The ACLU blog is marking the 40th Anniversary of Nixon’s declaration of a “War on Drugs.”
June 2011 marks the 40th anniversary of President Richard Nixon’s declaration of a “war on drugs” — a war which has cost roughly trillion dollars, has produced little to no effect on the supply of or demand for drugs in the United States, and has contributed to making America the world’s largest incarcerator. To mark the occasion, we will be running a series of blog posts throughout the month about the drug war, its victims and what needs to be done to restore fairness and create effective policy.
Keith Humphreys thinks Nixon is getting a bad rap.
As President, he dramatically reduced federal criminal penalties for marijuana possession and launched the largest expansion of drug addiction treatment in U.S. history. I refer of course to Richard M. Nixon, who is today widely remembered as the President who launched the “war on drugs”. Why are his well-documented progressive drug policies almost completely forgotten today, leaving us with a collective memory of Nixon as the original snarling drug warrior?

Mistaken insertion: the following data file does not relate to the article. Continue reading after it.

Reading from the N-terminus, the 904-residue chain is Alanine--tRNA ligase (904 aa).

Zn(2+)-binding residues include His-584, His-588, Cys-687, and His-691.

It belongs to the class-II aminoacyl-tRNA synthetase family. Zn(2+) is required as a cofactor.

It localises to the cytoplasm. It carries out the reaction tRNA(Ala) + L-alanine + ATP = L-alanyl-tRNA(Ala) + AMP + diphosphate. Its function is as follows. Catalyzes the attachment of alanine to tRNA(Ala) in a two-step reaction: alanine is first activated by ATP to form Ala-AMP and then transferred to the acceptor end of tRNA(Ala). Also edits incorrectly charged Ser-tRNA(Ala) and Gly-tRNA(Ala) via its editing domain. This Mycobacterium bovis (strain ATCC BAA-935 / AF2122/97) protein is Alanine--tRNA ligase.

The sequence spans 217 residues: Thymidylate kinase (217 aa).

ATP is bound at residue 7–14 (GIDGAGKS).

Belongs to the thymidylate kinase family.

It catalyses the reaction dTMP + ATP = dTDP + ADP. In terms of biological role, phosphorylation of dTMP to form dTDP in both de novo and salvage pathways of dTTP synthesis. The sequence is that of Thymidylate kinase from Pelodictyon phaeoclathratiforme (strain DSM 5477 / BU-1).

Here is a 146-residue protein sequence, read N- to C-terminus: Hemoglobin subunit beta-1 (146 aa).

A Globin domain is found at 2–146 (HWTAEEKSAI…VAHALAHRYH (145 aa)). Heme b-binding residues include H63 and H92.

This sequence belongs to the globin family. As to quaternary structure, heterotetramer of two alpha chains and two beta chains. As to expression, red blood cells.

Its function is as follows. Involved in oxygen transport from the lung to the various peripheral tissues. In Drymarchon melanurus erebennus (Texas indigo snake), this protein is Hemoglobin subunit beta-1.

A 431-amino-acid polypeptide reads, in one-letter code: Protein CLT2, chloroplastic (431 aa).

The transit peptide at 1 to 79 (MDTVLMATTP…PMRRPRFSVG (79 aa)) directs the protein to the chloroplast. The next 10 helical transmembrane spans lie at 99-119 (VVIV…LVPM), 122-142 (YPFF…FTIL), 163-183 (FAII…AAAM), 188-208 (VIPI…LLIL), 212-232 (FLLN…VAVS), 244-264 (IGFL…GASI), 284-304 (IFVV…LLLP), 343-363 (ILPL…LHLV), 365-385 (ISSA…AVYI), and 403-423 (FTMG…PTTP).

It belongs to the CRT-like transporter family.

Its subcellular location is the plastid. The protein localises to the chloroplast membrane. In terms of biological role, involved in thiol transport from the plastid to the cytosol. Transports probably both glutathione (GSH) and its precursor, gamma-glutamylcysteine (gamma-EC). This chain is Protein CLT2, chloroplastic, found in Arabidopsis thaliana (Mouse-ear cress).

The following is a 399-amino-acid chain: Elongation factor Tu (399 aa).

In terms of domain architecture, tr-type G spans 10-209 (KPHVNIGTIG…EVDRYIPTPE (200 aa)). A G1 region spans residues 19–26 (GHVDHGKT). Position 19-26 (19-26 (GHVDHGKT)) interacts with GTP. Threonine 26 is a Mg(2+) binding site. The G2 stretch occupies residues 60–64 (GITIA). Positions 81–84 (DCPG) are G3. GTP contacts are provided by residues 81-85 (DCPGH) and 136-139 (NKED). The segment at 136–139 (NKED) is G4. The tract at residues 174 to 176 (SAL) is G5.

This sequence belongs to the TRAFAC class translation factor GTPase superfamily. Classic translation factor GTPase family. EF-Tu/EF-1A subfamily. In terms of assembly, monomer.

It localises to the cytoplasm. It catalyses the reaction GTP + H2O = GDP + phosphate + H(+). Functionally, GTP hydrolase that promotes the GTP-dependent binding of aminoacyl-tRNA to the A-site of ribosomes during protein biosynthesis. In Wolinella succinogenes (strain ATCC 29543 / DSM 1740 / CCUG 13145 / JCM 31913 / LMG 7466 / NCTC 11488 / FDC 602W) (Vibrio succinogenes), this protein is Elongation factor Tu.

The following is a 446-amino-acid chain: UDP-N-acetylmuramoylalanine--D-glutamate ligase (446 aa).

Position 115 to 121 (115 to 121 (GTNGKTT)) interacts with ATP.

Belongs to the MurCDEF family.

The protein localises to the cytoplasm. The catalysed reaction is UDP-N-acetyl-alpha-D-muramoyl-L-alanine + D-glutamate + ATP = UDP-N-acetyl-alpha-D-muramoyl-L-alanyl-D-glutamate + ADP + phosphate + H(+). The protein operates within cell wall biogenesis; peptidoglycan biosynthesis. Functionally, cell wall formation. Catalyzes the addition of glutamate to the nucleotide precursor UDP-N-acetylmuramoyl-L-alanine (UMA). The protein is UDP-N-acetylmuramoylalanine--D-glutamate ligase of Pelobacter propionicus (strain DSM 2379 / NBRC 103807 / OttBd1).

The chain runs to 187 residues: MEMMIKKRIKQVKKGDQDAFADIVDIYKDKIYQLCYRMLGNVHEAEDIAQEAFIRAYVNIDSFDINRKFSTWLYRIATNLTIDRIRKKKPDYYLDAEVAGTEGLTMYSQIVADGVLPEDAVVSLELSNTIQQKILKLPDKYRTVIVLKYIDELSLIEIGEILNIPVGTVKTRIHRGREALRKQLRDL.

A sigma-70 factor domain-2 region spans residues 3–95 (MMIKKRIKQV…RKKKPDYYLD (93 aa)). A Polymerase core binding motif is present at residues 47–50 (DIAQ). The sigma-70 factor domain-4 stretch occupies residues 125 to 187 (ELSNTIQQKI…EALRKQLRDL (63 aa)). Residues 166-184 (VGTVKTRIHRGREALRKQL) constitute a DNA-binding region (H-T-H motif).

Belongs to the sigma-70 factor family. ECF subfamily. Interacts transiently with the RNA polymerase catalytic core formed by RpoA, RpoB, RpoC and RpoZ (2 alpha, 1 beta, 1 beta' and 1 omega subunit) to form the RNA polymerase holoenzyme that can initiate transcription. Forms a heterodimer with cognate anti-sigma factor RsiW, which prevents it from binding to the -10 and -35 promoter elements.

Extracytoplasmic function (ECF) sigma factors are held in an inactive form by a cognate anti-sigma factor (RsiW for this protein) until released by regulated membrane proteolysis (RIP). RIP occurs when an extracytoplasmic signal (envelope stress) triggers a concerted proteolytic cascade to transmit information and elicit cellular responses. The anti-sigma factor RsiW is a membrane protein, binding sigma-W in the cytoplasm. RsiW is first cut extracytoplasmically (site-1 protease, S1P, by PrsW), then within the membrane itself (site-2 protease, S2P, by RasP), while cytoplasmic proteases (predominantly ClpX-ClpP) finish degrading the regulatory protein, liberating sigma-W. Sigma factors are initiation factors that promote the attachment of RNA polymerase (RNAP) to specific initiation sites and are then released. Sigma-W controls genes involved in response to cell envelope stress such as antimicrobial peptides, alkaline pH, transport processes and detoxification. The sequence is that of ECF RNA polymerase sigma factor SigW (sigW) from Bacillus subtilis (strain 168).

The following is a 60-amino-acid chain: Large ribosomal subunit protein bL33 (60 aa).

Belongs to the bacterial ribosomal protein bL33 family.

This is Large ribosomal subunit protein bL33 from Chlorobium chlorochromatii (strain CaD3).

But Mark Kleiman sets him straight.
Yes, but Nixon’s rhetoric outlived his policies, and is doing damage to this very day.
He invented drug-policy-as-culture-war, and the idea that drug policy was a struggle between the pure-minded Republicans and the druggie Democrats, the party of “acid, amnesty, and abortion.” [...] Nixon’s other great contribution was the idea of blaming Mexico for U.S. drug problems, leading to policies such as “Operation Intercept.” [...]
Nixon is remembered as a nasty SOB because he was a nasty SOB [...]